It took less than 15 hours for Tropical Depression Two to become the season’s first hurricane in the Atlantic basin. With an eye only five miles wide and a wind field of only about 60 miles in diameter, Beryl has defied every forecast (so far) to become a tiny, but potent Category 1 hurricane.
As of 5 am Friday, Hurricane Beryl was located just over 1100 miles east-southeast of the Lesser Antilles, and was moving west at 14 mph. The National Hurricane Center used satellite data to estimate that maximum sustained winds were at 75 mph and the central pressure had fallen to 995 mb.
Hurricane Beryl’s incredibly small size makes it extremely difficult to forecast. In his key messages posted at 5 am Friday, Senior Hurricane Specialist Dan Brown from the National Hurricane Center wrote,
“Rapid changes in intensity, both up and down, that are difficult to predict are possible during the next couple of days.”
In fact, Beryl is already a menace to forecasters. Despite initial calls for only modest strengthening during the storm’s first 48 hours, it rapidly intensified overnight and even produced an pinhole eye. Each intensity forecast issued by the NHC since Beryl’s birth has been adjusted upward to account for the faster strengthening.
Can you find the hurricane? #Beryl is one of the smallest I've ever seen! Hurricane force winds only extend 10 miles from the center. pic.twitter.com/X8wTqfmkR0— Jeff Huffman (@HuffmanHeadsUp) July 6, 2018
Hurricane Beryl has only a small window of opportunity for further strengthening. Water temperatures are just warm enough, and wind shear light enough, to support some intensification through Saturday. Thereafter, conditions (in terms of favorability) go downhill quickly. As the storm nears the Leeward Islands, strong westerly winds aloft and extremely dry air in the middle levels of the atmosphere are expected to make it very difficult for Beryl to survive much further as a tropical storm. In fact, all reliable long range forecast models project Beryl to degenerate into a tropical wave as it moves west-northwest toward the island of Hispaniola early next week.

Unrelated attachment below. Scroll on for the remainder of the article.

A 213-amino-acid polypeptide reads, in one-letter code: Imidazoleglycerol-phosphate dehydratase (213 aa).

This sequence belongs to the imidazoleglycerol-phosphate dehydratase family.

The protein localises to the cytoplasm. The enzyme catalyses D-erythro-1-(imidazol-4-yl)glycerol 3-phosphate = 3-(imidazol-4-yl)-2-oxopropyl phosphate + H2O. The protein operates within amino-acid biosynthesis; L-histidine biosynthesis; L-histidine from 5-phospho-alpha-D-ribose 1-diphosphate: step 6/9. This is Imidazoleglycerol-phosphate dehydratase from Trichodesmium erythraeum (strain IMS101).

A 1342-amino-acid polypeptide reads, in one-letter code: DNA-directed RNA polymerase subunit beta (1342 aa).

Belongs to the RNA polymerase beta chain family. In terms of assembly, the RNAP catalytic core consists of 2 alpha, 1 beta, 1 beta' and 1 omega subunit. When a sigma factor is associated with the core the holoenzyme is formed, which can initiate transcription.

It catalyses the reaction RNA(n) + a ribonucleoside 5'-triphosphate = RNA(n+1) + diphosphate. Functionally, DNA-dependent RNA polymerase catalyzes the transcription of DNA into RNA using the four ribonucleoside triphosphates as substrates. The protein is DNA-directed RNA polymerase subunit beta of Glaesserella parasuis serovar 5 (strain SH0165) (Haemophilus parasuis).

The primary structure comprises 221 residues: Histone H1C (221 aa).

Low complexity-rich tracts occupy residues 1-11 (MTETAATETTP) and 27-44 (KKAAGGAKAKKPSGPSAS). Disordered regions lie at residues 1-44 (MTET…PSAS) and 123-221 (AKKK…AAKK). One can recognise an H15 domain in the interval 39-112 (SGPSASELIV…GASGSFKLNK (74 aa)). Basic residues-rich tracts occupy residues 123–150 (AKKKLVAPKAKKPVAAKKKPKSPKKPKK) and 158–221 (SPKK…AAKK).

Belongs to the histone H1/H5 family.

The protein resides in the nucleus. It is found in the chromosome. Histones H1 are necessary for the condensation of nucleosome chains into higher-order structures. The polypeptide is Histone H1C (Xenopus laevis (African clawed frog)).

While Beryl poses no significant threat to Florida or the United States, it is possible the remnant moisture and circulation from the hurricane may approach the state by the end of next week. Floridians are encouraged to monitor the progress of Beryl closely, especially considering how much of a rebel the storm has already been.